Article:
Last weekend the biennial Manchester Histories Festival took over the city with a fantastic array of events, talks and tours. I went; I saw; I historied. Here is my story:
Day 1: Thursday
I go along to the Festival launch event at Manchester Art Gallery. We kick off with speeches from Manchester Histories CEO Karen Shannon and various representatives from Manchester City Council, the universities and Manchester School of Art. There is a huge amount going on over the next 4 days!
Next up is writer Michelle Green reading the opening to her suffragette-inspired story ‘There are Five Ways Out of This Room.’ I definitely want to hear the rest of this!
Then I am instructed to wander the galleries, where I should take in the art and enjoy the performers I will encounter along the way. PERFECT. Repurposing a venue to create a new experience and encouraging a new perspective on things is my favourite. Rosie Garland performs her poem ‘Syrinx’ in front of the painting of the same name, one of the works ‘attacked’ by suffragettes in 1913. Her reading is electric, so cleverly-paced and full of purpose. I heart Rosie. We all basically refuse to stop clapping at the end.
And I see another of my Manchester favourites, Kate Feld, reading some of her creative nonfiction, a thought-provoking speech entitled ‘Etihad’, about ownership of spaces and cities, belonging and nonbelonging, freedom of speech and lack thereof, the construction of buildings and the destruction and distortion of history. She is angry, affronted and articulate and we are all gripped by her words about the alliance between Manchester and Abu Dhabi, the shortfall between the Western pillar of supposed democracy and the treatment of journalist Ahmed Mansoor.
Wow. If tonight is anything to go by, the next few days are going to be great.
Day 2: Friday
My morning meeting goes longer than expected, and I’m not going to be able to get to Alexandra Park for their film screening event. Drat.
So I go straight to the Mechanics’ Institute on Princess Street. There are 3 trustee guys from the Institute giving this tour, and their patter is excellent. They keep setting each other up for anecdotes about Cuban tour-groups and suchlike. They are great.
It turns out the Mechanics’ Institute is the original home of The University of Manchester, Manchester Met University, the Trades Union Congress and the Co-op! There is a lot of history to hear about, and the collection of stained-glass windows for different trades unions is fascinating.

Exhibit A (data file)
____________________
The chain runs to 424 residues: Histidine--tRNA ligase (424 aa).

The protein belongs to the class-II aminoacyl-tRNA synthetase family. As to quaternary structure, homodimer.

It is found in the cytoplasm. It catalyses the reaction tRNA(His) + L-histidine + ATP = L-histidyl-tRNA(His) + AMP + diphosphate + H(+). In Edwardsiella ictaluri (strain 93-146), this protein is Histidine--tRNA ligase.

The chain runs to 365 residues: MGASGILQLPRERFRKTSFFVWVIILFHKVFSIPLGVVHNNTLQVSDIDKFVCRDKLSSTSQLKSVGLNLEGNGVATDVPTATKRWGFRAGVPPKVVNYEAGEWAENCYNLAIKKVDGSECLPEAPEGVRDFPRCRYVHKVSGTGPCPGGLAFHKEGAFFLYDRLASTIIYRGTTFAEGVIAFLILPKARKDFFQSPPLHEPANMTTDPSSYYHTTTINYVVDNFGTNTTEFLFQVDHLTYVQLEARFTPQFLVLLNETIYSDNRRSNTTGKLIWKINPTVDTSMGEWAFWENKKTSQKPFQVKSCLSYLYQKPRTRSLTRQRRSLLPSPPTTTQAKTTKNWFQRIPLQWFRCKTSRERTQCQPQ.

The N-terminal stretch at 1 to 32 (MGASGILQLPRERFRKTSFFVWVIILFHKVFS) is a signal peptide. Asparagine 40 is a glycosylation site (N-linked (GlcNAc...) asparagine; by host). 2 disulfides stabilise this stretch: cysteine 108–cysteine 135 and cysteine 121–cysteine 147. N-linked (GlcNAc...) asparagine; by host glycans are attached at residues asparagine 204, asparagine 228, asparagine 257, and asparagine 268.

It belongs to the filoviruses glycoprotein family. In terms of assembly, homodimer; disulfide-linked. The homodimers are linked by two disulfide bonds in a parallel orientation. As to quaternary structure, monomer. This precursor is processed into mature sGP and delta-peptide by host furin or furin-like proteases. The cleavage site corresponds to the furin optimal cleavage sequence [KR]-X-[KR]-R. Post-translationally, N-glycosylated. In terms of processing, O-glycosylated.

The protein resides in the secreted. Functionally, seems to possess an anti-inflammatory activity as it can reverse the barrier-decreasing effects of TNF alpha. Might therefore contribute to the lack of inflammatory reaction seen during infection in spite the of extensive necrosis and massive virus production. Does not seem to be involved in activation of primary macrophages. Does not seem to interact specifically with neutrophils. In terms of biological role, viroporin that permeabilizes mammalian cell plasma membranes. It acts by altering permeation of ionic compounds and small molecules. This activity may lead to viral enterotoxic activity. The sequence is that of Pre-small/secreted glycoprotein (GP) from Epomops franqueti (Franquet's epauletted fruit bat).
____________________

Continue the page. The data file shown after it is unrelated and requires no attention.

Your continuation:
Day 3: Saturday
Riding the high of a successful early-morning dentist appointment (!), I am ready and raring to go for an 11am talk at MMU by Dean Kirby on his book ‘Angel Meadow: Victorian Britain’s Most Savage Slum’. Yes, I am easily lured in by such a promisingly grim title, and Victorian Britain is my happy place, especially the savage slum parts. Kirby is an excellent speaker, full of colourful stories and details of life in the slum, complete with notable characters and discussion on current plans to develop the area. Kirby can trace his own ancestry to Angel Meadow, and he’s particularly interested in gathering further stories of local families. Head over to angelmeadowbook.com to add your story, and find out more.
Day 4: Sunday
Today’s event promises to be a whopper. The MHF Celebration Day at Central Library, with over 70 stalls dispersed throughout the building all hosted by different societies and organisations from around Greater Manchester. I get there around 2pm, and embark upon my carefully-thought-out strategy of ‘meandering about the place and seeing where I end up’.
WELL! 2 hours later and I leave feeling happy and informed, armed with brochures, leaflets and guides on all manner of things, including Manchester Astronomical Society (Thursday evening tours available if you do the secret knock), the International Brigade Memorial Trust (“How much do *you* know about Manchester and the Spanish Civil War?”) and the wealth of things relating to Ancient Egypt in Bolton, of all places.
I also pick up a copy of short story anthology ‘Protest’ at the Comma Press stand, so I’ll be able to finish Michelle Green’s suffragette tale. I catch the fabulous set performed by Manchester Community Choir before heading home. I am exhausted.
Day 5: Monday
Ok team, we made it, the final day. I arrive at the People’s History Museum for something I only know is a music / art performance called ‘Panoramas’. It turns out to be a joint project with the Booth Centre, arts organisation Arthur + Martha, and singer-songwriter Matt Hill, and the ‘panoramas’ are scrolling artworks that play alongside songs and spoken word created and performed by a group of people that have experienced homelessness.
I am blown away. The pieces are frank and heartfelt, as well as original and really bloody good.
Then I go to the John Rylands Library for their ‘Power to the People’ exhibit, a selection of items relating to suffrage, politics and wellbeing, and the life of the city. Two knowledgeable staff-members talk us through various letters and books, including an Account Book from the Peterloo Relief Fund, which UNESCO have included on their UK Memory of the World register. It will be the centre-piece of the Library’s Peterloo centenary exhibition next year, so kudos to you if you were there today to see it up close and personal.
And there you have it. I am done. I’m very pleased I made it to something on each day, and in some of Manchester’s most historic, beautiful and interesting venues. And everything I attended was so well-organised, accessible and didn’t cost me a penny.
Thank you Manchester Histories Festival; see you in two years!